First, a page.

Breastfeeding is different for all women, and at one time, you might realize that your breasts aren’t producing the same amount of milk. Many women recognize at some point that one breast makes more milk than the other.
What gives? Do you really have a slacker boob?
Yes! It’s a thing. Believe it or not, humans aren’t perfectly symmetrical, so it’s not unusual to have one breast that is larger than the other. That means it shouldn’t be a surprise to find one breast produces less milk than the other.
It’s common; most breastfeeding mothers, myself included, can tell you which boob produces more than the other. As long as your baby is gaining and growing sufficiently, there is no reason to be worried about your slacking breast.
However, if you feel a bit concerned with the discrepancy in your milk supply, let’s look at why this happens and if you can do anything to even out your production.
Table of Content
- Is It Normal for One Breast to Produce More Milk than The Other?
- Is It Possible for One Breast to Dry Up?
- How Do I Increase Milk Supply in One Breast?
- Final Thoughts
Is It Normal for One Breast to Produce More Milk than The Other?
Yes! It’s not unusual for women to have an uneven breast milk supply, sometimes called lopsided breastfeeding. For some women, the difference is small, but the difference is that supply amounts can be visible in your breast size for other women.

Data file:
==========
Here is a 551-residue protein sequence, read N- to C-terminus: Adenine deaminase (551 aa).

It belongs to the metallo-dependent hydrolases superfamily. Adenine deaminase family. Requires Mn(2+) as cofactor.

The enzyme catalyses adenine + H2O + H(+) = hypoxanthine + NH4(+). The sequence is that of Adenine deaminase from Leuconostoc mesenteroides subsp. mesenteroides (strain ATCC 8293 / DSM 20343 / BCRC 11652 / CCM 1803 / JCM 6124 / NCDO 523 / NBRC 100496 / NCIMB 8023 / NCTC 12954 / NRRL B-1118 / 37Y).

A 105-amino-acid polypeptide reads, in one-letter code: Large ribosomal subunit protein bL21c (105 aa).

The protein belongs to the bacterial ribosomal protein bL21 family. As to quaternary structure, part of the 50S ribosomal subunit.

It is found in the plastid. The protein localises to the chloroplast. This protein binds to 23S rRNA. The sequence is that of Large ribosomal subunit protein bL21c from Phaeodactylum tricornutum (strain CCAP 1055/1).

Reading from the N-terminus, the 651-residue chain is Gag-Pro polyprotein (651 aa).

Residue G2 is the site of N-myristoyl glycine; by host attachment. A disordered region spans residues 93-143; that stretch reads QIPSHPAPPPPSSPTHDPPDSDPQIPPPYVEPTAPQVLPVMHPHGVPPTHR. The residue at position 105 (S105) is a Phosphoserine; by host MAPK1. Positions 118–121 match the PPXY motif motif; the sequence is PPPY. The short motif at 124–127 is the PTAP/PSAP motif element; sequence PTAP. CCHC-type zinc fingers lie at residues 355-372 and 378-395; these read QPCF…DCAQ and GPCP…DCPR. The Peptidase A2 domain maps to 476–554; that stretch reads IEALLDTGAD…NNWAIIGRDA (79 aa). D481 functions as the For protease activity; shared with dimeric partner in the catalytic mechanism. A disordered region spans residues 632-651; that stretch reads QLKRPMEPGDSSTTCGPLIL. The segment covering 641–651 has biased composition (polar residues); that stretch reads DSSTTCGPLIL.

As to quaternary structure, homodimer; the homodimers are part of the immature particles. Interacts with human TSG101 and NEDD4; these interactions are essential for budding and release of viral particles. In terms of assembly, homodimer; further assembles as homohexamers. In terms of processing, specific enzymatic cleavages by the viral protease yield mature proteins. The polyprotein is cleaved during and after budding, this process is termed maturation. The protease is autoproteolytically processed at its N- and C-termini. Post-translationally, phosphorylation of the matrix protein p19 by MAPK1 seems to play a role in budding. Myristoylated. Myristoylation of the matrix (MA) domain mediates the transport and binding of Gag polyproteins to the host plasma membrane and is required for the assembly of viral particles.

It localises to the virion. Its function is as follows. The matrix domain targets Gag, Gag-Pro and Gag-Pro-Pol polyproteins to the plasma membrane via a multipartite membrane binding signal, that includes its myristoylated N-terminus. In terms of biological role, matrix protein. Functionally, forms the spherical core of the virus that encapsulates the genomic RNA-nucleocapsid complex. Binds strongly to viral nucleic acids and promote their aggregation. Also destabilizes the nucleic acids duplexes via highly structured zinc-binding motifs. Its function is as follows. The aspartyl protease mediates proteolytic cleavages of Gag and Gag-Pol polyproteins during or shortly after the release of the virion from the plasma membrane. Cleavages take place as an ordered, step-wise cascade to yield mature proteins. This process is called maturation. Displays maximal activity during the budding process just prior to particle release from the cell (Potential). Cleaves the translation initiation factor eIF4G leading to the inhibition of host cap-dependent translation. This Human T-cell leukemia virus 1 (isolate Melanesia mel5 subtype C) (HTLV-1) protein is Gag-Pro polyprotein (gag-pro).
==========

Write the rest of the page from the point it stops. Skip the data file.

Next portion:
Here are some reasons that you might have a high or low milk supply in one breast than the other.
Different Amounts of Breast Tissue
You won’t have any idea until you start to breastfeed if you have more milk-making breast tissue in one breast than the other. You might have different sized milk ducts in your breast, causing a low milk supply in one breast.
There is nothing you can do to change it when it comes to this issue, but it might be why you have one breast not producing enough milk. Thankfully, the opposite breast is fully capable of picking up the difference, so don’t feel like you need to supplement it.
A More Forceful Letdown
You might have one breast that has a more forceful letdown than the other one. That could cause your baby to pull away, gag, or struggle to keep up. On the other hand, your breast with less forceful letdown could cause frustration when your baby is hungry and ready for milk.